Guantanamo School Of Medicine

Friday, 09 April 2010

Some sounds are just instantly recognizable. Particularly in pop music, bands rely on those sorts of recognizable, signature sounds to mark or establish themselves; for instance, as soon as a listener hears the monster drums and solid working-class guitars that characterize the licks of “Rock n' Roll,” they know it's Led Zeppelin – know it's Jimmy Page and John Paul Jones playing – and so know what they're getting into. This same phenomenon holds up with Jimi Hendrix' guitar, the lush but unusual compositions and arrangements of Frank Zappa and a multitude of of others. In punk rock, often the signature stamp is held by the singer and, without question, the most obvious vocal signature in punk rock is held by former Dead Kennedys frontman Jello Biafra; the singer's nasal and regularly unhinged-sounding rants helped to define and lay the groundwork for hardcore in Southern California, and the DKs presented many of both the images and sounds that a larger portion of the public (read: not just punks, but those well outside the scene) would come to associate with that time (it began around 1981), place (SoCal) and movement (the proliferation both of punk rock and DIY principles). Needless to say, Biafra made a mark on music that remains unforgotten, but there are two sides to that sword: on one side, Jello Biafra's voice and persona will never be forgotten and is perfectly visible from every angle in the history of punk but, on the other, it's also inextricably linked to a time and place – and that limits the amount of artistic growth he can orchestrate beyond the sounds he helped establish. Biafra is aware of this as are the members of Guantanamo School Of Medicine, his current band; but they are working to find ways around the perceived stigma of history and, yes, they are a full-time band. “I think one of the things that people seem to have the most difficulty grasping about Guantanamo School Of Medicine is that – it's a band,” laughs guitarist Ralph Spight. “When we go to new places, we get asked if this is just something that Jello threw together on a whim or something, but it is a band; it is everyone's first project right now, and we're really excited about it.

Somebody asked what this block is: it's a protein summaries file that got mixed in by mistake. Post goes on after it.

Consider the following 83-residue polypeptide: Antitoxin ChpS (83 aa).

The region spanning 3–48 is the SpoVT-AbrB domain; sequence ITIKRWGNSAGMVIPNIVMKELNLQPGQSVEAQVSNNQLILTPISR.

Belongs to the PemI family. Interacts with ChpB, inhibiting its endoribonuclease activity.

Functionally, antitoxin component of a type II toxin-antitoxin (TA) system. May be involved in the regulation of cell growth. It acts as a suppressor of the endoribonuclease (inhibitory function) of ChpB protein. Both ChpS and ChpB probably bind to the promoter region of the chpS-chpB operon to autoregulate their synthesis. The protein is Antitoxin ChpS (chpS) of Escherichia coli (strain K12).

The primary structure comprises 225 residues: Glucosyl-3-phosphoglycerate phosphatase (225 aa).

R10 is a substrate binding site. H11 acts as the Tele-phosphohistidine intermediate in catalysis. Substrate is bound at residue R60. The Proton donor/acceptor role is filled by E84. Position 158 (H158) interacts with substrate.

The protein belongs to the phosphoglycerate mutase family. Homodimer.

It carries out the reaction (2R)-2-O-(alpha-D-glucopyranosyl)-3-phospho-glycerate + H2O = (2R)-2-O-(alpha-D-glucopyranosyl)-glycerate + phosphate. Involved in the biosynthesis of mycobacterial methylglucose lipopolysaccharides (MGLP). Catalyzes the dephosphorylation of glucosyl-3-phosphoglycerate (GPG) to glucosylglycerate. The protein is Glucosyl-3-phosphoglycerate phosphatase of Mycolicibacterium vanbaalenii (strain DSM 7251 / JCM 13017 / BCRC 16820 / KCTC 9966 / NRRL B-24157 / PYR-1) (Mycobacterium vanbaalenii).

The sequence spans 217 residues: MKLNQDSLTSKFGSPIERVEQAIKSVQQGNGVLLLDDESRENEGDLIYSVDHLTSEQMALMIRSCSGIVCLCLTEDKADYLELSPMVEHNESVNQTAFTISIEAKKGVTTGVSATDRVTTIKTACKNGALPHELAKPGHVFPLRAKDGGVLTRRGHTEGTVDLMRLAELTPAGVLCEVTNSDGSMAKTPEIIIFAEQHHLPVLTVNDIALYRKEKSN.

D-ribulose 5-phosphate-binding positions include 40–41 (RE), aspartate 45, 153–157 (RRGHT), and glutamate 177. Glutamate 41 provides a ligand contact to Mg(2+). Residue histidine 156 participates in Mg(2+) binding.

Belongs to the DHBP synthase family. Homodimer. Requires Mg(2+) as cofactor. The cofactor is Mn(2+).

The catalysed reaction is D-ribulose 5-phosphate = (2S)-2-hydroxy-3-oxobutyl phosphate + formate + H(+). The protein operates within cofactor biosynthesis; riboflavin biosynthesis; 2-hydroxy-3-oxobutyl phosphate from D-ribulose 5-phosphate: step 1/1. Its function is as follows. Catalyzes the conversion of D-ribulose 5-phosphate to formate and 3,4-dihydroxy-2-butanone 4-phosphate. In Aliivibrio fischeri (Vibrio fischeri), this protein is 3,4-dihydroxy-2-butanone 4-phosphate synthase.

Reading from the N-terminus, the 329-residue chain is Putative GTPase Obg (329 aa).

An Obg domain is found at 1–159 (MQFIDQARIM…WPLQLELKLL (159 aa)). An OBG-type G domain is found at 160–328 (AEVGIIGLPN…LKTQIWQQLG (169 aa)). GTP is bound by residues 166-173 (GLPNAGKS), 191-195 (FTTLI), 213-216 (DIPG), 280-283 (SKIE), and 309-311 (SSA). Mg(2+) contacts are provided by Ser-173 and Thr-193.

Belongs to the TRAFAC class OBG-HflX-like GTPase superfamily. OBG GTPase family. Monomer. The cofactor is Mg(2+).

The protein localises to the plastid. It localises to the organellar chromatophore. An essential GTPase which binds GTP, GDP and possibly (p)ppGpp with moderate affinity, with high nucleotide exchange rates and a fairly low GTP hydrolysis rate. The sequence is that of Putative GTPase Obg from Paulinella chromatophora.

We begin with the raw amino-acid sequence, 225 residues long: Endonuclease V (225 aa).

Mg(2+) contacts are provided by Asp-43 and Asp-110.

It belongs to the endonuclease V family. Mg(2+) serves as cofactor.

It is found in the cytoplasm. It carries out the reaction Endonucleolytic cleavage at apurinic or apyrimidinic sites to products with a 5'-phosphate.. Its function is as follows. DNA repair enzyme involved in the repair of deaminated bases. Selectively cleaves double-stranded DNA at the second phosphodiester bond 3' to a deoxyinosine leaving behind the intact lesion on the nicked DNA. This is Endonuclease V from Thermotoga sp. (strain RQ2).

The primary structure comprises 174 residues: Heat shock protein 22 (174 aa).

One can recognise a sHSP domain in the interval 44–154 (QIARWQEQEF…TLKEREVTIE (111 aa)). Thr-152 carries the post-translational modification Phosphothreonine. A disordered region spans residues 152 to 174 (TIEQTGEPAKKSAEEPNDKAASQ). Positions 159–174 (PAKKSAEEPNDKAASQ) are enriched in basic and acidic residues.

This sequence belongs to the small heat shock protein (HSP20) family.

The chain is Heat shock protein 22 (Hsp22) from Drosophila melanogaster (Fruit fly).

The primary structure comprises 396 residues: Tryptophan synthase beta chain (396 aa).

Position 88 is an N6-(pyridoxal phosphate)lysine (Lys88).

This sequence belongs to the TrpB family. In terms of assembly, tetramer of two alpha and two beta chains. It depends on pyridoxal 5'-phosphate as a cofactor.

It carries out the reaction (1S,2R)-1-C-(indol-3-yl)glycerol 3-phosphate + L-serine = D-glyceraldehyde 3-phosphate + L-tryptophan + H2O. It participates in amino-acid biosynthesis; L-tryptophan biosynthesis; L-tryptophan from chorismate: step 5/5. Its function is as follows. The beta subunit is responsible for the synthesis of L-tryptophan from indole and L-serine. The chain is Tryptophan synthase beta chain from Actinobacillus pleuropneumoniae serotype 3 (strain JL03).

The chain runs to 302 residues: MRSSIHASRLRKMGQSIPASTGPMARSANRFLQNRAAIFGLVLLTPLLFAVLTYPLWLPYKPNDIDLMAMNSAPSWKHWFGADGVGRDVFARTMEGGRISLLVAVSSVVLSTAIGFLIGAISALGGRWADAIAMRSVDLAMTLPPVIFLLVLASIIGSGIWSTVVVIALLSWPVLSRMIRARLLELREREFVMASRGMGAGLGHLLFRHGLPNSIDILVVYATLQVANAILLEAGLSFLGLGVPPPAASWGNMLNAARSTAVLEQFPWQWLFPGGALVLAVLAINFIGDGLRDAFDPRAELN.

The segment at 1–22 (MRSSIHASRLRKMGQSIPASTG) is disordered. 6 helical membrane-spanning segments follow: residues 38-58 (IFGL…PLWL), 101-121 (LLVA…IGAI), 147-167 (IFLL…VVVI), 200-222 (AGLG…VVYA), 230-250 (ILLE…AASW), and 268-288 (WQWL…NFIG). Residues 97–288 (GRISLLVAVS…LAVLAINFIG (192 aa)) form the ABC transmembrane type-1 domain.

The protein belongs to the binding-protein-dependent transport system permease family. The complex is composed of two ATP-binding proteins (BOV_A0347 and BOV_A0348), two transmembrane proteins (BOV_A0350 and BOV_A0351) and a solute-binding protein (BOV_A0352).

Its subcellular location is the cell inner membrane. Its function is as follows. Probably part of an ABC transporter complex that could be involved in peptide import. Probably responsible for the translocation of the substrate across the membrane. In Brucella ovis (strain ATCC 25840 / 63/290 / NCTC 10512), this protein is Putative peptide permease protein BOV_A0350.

“The truth is that  Guantanamo School Of Medicine almost came together ten years ago when [Ween bassist] Andrew Weiss and Jon Weiss [former Sharkbait drummer] and I did a little jamming with Biafra,” continues Spight, recalling the beginnings of GitSOM. “He showed us the two songs “Electronic Plantation” and “Youth Feudalism” and we recorded some practice demos of those. We got together when Andrew happened to be in town, but I was really busy with Hellworms – that band was just starting up – and we got sidetracked. Ten years later, Biafra went and saw Iggy Pop's sixtieth birthday show – The Stooges played at the Warfield in San Francisco – and he said to himself, 'If Iggy can still be doing this at sixty, then I can certainly do it at fifty' so he did want to start a band and throw a celebration for his fiftieth birthday, and that spawned the need for another band. Biafra called me and we started working on songs together; he had them all mapped out in his head and on little scraps of paper all over his house, so I started translating those ideas into guitar parts and we started auditioning people. We got the band together and started recording, and all of us are pretty proud of the results; The Audacity Of Hype has a lot of elements of The Stooges or MC5 – that sort of proto-punk thing – and mid-tempo psychedelic hypnotic color that the songs as well as a trippy, psychedelic side to it too; that's what we're trying to get across rather than just balls-to-the-wall speed.”